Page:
Kabul’s rumour mill is up to speed again on the issue of a possible – and necessary – cabinet reshuffle. President Karzai has for months been working with a rump cabinet with seven acting ministers. It has now been confirmed from within the parliament that four names have been submitted for a new vote, all of them candidates who were rejected for the very same portfolios over a year ago, yet are now being proposed again. This looks like a return to Karzai’s old salami tactics, thinks AAN’s Senior Analyst Thomas Ruttig.
Rumours that President Hamed Karzai was working on completing his cabinet started late last week. On 4 April, Tolo TV reported that ‘the government is to introduce the remaining ministers to the parliament’. A presidential spokesman confirmed this, added that some changes might occur in the cabinet, but it was too early to comment on anything. However, four people have been named byTolo TV, Afghan print media and one of the new intake of MPs, Muhammad Aref Rahmani (Ghazni), as being put forward by the president – although nothing official has been said. They are (from top left to bottom right):
• Ismail Khan for water & energy
• Amirzai Sangin for telecommunications
• Daud Ali Najafi for transport and civil aviation.
• Soraya Dalil for public health
Despite the parliament’s rejection of the four more than a year ago, the President kept all four on as acting ministers (see an earlier blog on thishere) Today’s Payyam-e Mujahed newspaper makes the good point that the current WJ rules of procedure do not allow rejected ministers to be re-introduced, but also reports that some WJ members have already proposed to change the rules on this. (Some lawyers argue that this part of the WJ rules is against the constitution because it prevents the president from appointing people of his liking.)
There was a broader list speculating on a forthcoming cabinet reshuffle in the Kabul daily Arman-e Melli, (a paper critical of the government), on 6 April. Arman-e Melli names men who are largely already powerful or influential (unlike three of the four names above who are technocrats and with no power base of their own). The following are Arman-e Melli‘s names. The comments are ours:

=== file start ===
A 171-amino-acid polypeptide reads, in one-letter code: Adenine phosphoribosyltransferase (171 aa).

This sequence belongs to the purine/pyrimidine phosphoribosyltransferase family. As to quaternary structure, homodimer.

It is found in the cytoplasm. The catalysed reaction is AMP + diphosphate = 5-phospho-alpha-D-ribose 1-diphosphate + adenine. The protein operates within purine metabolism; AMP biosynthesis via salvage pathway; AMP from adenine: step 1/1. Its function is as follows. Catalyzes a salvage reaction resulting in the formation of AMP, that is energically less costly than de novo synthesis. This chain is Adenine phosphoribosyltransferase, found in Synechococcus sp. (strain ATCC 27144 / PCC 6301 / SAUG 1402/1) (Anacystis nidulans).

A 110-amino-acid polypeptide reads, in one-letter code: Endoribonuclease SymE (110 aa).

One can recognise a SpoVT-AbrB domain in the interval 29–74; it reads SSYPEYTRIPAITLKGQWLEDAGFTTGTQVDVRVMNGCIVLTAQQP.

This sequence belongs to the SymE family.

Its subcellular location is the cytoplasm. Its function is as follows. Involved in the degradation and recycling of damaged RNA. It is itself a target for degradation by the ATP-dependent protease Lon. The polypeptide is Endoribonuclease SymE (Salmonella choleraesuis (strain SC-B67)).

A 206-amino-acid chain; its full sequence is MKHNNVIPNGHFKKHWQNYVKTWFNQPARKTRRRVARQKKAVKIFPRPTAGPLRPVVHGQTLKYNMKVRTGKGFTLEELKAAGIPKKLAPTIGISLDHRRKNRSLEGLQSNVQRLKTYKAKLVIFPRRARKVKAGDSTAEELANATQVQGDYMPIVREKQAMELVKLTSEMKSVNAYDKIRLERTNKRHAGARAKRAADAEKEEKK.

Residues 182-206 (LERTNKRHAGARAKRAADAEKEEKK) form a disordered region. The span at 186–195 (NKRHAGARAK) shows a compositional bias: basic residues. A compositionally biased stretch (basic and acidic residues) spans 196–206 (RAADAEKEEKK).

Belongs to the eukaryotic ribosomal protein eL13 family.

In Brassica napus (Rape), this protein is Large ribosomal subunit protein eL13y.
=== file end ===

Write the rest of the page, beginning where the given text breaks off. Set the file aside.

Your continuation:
– Gen. Bismillah Muhammadi, former ANA chief of staff and current minister of the interior, is speculated to replace Gen Rahim Wardak at Defence. Both have a military background as commanders in the anti-Soviet resistance. Wardak is one of the last people in the immediate cabinet who were linked to the royalist Rome group. Gen. Bismillah (a Northern Alliance, Shura-ye Nazar commander) is said to have strengthened the overall position of his NA allies with a number of recent appointments in the police – these were seen as a precautionary measure against a possible Taleban comeback. Wardak is said to be getting the post of advisor to the President on security which – although this is not entirely clear – might be the same as the top job in the National Security Council . (The Wall Street Journal also names Gen. Abdul Rauf Begi, a professional army officer who served under Dr Najibullah in the PDPA era as Herat division commander, before joining Gen. Abdul Rashid Dostum’s Jombeshparty after 1992. If this were true, it would signal a rapprochement between the President and Dostum – a man whom Karzai actually dislikes deeply but whose mobilisation of Uzbek votes the president relied on in the 2009 election.)
– Dr Rangin Dadfar Spanta who already had a career as a Green Party politician in Germany, would return as foreign minister. There is no suggestion by Arman-e Melli as to where the incumbent foreign minister, Dr Zalmai Rassul – another former Rome group member and former secretary of the late Zaher Shah – would move to – if this speculation proved true.